He said, “Probably Japanese.” I said, “Have you thought about moving back to England?” He said, “I’ve thought about it, but, like, what’s there for me now? I haven’t lived there in a decade. All of my friends have professional jobs, wives, some have kids. I wouldn’t know where to start.”
We got closer to Supreme. I explained some of my theories about the brand, including the underworld accessories theory and the intentionally unsalable clothing theory.
He said, “Have you considered that it’s just a bunch of guys who put things they think are cool on t-shirts and skateboards? And then people like you develop elaborate theories about why they are cool? But there may just be nothing there beyond people putting things they think are cool on t-shirts?”
I said, “I’ve considered that. But I guess it’s like really religious people – they must wonder, sometimes, whether God is real, right? Like, if you’ve dedicated your life to serving God by being a monk, you must wonder, at least occasionally, whether God is real, right? Or if the whole thing is bogus?
And there’s no proof for it, so they just choose to believe it’s real, because life would be meaningless if it wasn’t.”
He said, “But your life wouldn’t be meaningless if this Supreme brand was just guys putting things they thought were cool on T-shirts. You aren’t a monk for Supreme.”
I said, “I have a lot of eggs in this basket.” He smiled.
He said, “Where else are you going in Japan?”
I said, “We’re thinking about going to Kyoto next. ere’s no Supreme store there, but my traveling companion said it’s worth checking out. All the temples and stuff. She was there last year with her sister. I told her I don’t give a shit about Shintoism, but she still thinks it’s worth seeing. What do you think?”
He said, “one thing about the temples here is that once you’ve experienced one, you’ve experienced them all. It’s like the people.”
At Supreme, I touched all of the clothes again. The Airbnb host seemed intrigued by a t-shirt. He looked at it for a while.
I said, “Could I ask you a favor?” He said, “Maybe.” I pleaded, “Would you be able to ask one of the employees here a question in Japanese? I’m curious about what they like about Supreme, or, like, what they see in it.”
We went up to the counter. My host asked the question in Japanese and the guy behind the counter answered. My host turned to me.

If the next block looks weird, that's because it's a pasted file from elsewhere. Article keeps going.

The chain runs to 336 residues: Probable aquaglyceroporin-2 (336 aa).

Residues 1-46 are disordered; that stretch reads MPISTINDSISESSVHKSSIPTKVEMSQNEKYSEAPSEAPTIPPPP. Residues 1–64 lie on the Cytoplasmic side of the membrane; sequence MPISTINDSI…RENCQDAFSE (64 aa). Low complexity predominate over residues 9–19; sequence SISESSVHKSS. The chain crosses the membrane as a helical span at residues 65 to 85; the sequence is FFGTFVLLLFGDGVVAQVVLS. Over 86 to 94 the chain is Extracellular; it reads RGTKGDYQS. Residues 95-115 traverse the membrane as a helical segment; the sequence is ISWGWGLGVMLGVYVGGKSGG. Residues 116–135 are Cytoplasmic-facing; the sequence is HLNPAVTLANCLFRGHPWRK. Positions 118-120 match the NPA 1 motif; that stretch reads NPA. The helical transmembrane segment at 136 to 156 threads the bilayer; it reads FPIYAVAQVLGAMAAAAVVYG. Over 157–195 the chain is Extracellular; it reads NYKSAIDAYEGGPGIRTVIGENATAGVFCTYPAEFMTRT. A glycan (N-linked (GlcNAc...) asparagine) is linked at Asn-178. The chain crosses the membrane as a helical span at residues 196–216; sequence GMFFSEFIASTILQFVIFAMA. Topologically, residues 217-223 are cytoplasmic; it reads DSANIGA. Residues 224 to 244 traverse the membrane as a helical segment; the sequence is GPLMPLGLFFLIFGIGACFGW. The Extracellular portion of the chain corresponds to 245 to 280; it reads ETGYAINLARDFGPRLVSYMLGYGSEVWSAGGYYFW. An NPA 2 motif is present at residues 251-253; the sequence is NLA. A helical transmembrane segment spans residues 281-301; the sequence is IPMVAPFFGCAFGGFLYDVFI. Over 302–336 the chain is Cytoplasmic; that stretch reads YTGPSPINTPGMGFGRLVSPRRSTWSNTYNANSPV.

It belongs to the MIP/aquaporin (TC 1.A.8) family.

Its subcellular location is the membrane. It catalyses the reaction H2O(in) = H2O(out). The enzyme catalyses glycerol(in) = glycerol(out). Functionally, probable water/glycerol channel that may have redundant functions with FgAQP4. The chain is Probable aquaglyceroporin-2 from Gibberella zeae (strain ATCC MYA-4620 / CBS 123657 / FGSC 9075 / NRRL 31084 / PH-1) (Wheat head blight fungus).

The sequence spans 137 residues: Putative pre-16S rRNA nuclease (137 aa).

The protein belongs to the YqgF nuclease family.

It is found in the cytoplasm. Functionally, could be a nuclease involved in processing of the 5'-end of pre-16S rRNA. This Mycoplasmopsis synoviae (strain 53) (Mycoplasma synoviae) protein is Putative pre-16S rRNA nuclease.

He said, “He said, ‘I think Supreme, some day, could be like Ralph Lauren.’”
I said, “Can he elaborate?”
My host turned and asked the question. The employee answered.
He said, “He said that Supreme makes good clothes, they’ve made them for a long time, and they have a consistent aesthetic.”
I must have had a puzzled look on my face. My host said, “I’ll explain when we walk home.”
I said, “Can I ask another question? is might be sort of a stretch.”
My host nodded.
I said, “Can you ask him, like, where he parties? Or, like, where people who work at Supreme party? Or, like, where they will be partying tonight?”
The Airbnb host turned and asked the question and said a lot of stuff in Japanese. He talked for 30 seconds. I didn’t understand what he was saying. The Supreme employee behind the counter laughed. He took out a Supreme business card and wrote an address on it. They said more things back and forth in Japanese.
We walked out of the store.
When we get onto the street, I said, “Thank you. Wow, fuck. This is awesome. I can’t believe this. I’m gonna get to see these guys in their natural element.”
For the first time, my host looked at me like I wasn’t bothering him. He said, “No problem. I can understand where you’re coming from. Like, you’re obsessed with this. There’s a word for it in Japanese – ‘otaku.’ It means, like, nerd. And it doesn’t matter what other people think – it’s just part of who you are. I feel the same way about gaming – like, some people might think whatever about watching professional gaming, but fuck them.”
I said, “What was the thing you wanted to say after he said the Ralph Lauren thing?”
My host said, “Fashion means something different in Japan. Like, in America, or in England, fashion has some cultural connotation – a guy with dreadlocks and a beanie with the colors of the Jamaican flag is communicating that he’s, like, a Rastafarian. Maybe that he smokes weed, you know? Sees the world in a certain way? Or, like, in England, a guy with dyed black hair in tight black jeans and a leather jacket with anarchy patches and pins all over it – that guy is a punk. And he hates Margaret Thatcher, or the state in general, or David Cameron or Conservatives. Like you – you wear skate shoes, baggy pants, a hoodie – you’re, like, a ‘slacker’ or something. Or a hipster. Or you want to be seen as one, by communicating it through what you wear. You expose your ideology through your clothing.”
I said, “How is that different in Japan?”
He said, “In Japan, clothing doesn’t really have a cultural connotation the same way you think of it. Here, if you see a guy with dreadlocks, it’s because he thinks that’s a cool hairstyle, not because he smokes a lot of weed. In fact, weed is illegal here. Like, they’ll put you in jail. No one smokes weed here. You can barely get Tylenol. And if you see a guy dressed like a punk, it’s unlikely that he actually, you know, is an anarchist or something. He thinks it’s just a cool way to dress. So for these guys, Supreme and Ralph Lauren are somewhat interchangeable – Ralph Lauren might look like ‘preppy American gear,’ and Supreme would look like ‘skater American gear,’ but they’re not thinking of it the same way – they think of it aesthetically, but the aesthetics don’t mean anything.”
I said, “What were you saying to him when you were talking for like 30 seconds?”
He said, “I told him you were going on a trip to every Supreme store in the world. He said you were otaku. He said,